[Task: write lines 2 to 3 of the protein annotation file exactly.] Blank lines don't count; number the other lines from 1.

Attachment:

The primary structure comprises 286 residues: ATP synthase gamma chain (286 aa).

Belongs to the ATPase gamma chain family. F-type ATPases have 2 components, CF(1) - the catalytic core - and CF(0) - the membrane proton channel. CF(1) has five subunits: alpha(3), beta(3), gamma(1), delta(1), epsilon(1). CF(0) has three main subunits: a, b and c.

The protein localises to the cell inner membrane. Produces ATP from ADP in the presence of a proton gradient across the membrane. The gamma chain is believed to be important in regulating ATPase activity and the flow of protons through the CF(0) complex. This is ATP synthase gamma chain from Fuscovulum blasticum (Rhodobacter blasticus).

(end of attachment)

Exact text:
Belongs to the ATPase gamma chain family. F-type ATPases have 2 components, CF(1) - the catalytic core - and CF(0) - the membrane proton channel. CF(1) has five subunits: alpha(3), beta(3), gamma(1), delta(1), epsilon(1). CF(0) has three main subunits: a, b and c.

The protein localises to the cell inner membrane. Produces ATP from ADP in the presence of a proton gradient across the membrane. The gamma chain is believed to be important in regulating ATPase activity and the flow of protons through the CF(0) complex. This is ATP synthase gamma chain from Fuscovulum blasticum (Rhodobacter blasticus).